Lithology and Stratigraphy
This subsection consists of mostly folded, faulted, and generally metamorphosed sedimentary and volcanic rocks of the Franciscan Complex and much less extensive Cretaceous sediments of the great valley sequence. Some ultramafic rock occurs in this subsection. Miocene marine sediments dominate the southeast end of the subsection, from San Luis Obispo to the Santa Maria or Sisquoc River. Late Quaternary alluvium occurs in Los Osos Valley and some Quaternary marine sediments are along the coast.
This is a subsection of northwest trending mountains and hills with rounded ridges, steep sides, and mostly narrow canyons. Los Osos Valley is a broad one with substantial areas of floodplain, alluvial fans, and terraces. Remnants of marine terraces are present on narrow benches along the coast. Sand dunes are common along the coast, both adjacent to the beach and on marine terraces. The subsection elevation range is from sea-level up to 3408 feet on Pine Mountain and 3744 feet on Alder Peak at the northwest edge of the subsection. Mass wasting and fluvial erosion are the main geomorphic processes. Sedimentation is an important process in Los Osos Valley. Wind is an important geomorphic agent along the coast.
The soils are mostly Lithic Xerorthents, Lithic and Pachic Ultic Haploxerolls, serpentinitic Lithic Argixerolls, and Chromic Pelloxererts. Most of these soils are present on Miocene rocks, also, plus shallow Pachic Haploxerolls and Calcic Pachic Haploxerolls at the relatively dry southeast end of the subsection. Pachic Haploxerolls and Chromic Pelloxererts are common on alluvium and marine terraces. Typic and Alfic Xeropsamments prevail in eolian sand behind beaches and on some marine terraces. The soils are well drained, and most are leached free of carbonates, except those on Miocene rocks at the southwest end of the subsection. The soil temperature regimes are thermic. Soil moisture regimes are xeric.
The predominant natural plant communities are Coast live oak series, Chamise series, Manzanita shrublands, and Needlegrass grasslands. Some edaphic associations are Chamise series on shallow soils, Leather oak series on shallow serpentinitic soils, Needlegrass grasslands on Vertisols, and Manzanita shrublands on silicic sandstones. California sagebrush - black sage series is common near the coast and Coast live oak series and Valley oak series are common in Los Osos Valley. The dunes support a succession of plant communities, from bare dune through herbaceous communities and Coyote brush series to California sagebrush - black sage series on stabilized dunes.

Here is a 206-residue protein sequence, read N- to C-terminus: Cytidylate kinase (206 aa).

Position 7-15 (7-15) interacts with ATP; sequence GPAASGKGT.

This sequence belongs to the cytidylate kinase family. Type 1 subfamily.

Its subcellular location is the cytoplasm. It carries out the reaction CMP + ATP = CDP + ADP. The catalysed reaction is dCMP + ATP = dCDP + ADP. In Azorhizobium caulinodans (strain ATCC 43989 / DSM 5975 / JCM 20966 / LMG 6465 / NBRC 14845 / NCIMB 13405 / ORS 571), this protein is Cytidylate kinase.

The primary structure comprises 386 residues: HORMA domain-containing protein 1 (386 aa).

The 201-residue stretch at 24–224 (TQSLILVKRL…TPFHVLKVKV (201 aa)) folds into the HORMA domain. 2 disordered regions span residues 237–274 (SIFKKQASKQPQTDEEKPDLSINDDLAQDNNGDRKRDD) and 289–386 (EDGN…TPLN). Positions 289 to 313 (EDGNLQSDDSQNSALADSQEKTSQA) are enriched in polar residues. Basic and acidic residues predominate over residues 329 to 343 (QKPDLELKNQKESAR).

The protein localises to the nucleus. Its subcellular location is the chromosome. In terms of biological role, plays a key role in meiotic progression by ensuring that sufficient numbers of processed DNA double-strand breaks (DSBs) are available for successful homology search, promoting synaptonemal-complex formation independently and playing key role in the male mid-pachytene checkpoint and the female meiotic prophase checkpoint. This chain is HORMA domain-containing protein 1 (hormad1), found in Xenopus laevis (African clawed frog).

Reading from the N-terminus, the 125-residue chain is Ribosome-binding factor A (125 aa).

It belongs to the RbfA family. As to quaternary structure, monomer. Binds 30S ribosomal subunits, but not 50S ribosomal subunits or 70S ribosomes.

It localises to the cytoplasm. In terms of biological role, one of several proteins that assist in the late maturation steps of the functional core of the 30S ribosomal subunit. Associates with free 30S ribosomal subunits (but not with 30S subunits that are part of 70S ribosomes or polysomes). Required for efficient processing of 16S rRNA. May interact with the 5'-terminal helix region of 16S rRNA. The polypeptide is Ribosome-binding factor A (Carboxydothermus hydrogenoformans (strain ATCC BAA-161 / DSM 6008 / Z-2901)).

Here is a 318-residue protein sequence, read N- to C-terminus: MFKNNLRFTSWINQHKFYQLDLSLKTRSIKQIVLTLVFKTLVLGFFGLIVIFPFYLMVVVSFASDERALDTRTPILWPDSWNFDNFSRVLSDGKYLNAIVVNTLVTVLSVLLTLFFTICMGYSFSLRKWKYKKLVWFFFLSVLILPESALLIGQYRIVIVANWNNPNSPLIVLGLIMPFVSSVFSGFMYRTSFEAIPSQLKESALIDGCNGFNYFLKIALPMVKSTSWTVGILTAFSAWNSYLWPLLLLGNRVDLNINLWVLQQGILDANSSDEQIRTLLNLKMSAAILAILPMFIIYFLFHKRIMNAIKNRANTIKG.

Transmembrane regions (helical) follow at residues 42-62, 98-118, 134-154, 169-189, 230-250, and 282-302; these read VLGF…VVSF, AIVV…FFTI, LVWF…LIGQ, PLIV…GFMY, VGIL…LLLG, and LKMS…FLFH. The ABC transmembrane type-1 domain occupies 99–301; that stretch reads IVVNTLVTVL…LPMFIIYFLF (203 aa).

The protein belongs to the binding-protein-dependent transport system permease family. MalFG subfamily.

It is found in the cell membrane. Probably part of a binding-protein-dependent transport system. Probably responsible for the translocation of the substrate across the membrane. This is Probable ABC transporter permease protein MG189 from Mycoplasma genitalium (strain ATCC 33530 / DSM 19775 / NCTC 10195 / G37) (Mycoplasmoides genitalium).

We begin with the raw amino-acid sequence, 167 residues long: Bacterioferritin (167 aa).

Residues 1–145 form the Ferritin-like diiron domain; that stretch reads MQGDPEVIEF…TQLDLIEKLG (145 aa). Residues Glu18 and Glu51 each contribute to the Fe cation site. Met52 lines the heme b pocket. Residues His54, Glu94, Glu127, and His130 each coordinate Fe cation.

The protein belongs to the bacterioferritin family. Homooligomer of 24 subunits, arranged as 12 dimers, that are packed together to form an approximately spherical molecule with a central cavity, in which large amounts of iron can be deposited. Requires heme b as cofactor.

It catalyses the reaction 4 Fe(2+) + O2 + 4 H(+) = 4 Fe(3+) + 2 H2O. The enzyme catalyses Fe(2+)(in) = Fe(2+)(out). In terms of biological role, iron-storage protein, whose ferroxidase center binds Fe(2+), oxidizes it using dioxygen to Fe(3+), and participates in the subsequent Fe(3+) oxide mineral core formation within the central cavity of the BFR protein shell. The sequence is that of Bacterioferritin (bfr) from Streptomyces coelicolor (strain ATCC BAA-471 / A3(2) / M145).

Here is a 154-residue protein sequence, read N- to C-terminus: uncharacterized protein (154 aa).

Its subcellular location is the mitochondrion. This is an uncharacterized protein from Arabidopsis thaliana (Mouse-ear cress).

Characteristic series by lifeform include:
- Dune vegetation: Dune lupine-goldenbrush series, Sand-verbena - beach bursage series, Yellow bush lupine series.
Saltmarsh vegetation: Cordgrass series, Ditchgrass series, Pickleweed series, Saltgrass series, Sedge series.
Grasslands: California annual grassland series, Purple needlegrass series.
Shrublands: Black sage series, Blue blossom series, California encelia series, California sagebrush series, California sagebrush - black sage series, Chamise series, Chamise - bigberry manzanita series, Chamise - black sage series, Chamise - wedgeleaf ceanothus series, Coyote brush series, Deer brush series, Eastwood manzanita series, Leather oak series, Scrub oak series, Wedgeleaf ceanothus series, Woollyleaf manzanita series.
Forests and woodlands: Bishop pine series, California bay series, California sycamore series, Coast live oak series, Knobcone pine series, Mixed oak series, Sargent cypress series, Tanoak series, Valley oak series, White alder series.
The mean annual precipitation is about 20 to 40 inches. It is practically all rain, except for some snow on at higher elevations. Mean annual temperature is about 50° to 60° F. The mean freeze-free period is about 250 to 300 days.
Runoff is rapid and all but the larger streams are generally dry during the summer. Streams on the seaward side of the mountains in the northwestern part of the subsection may be perennial. There are no lakes, other than temporary ponding behind dunes.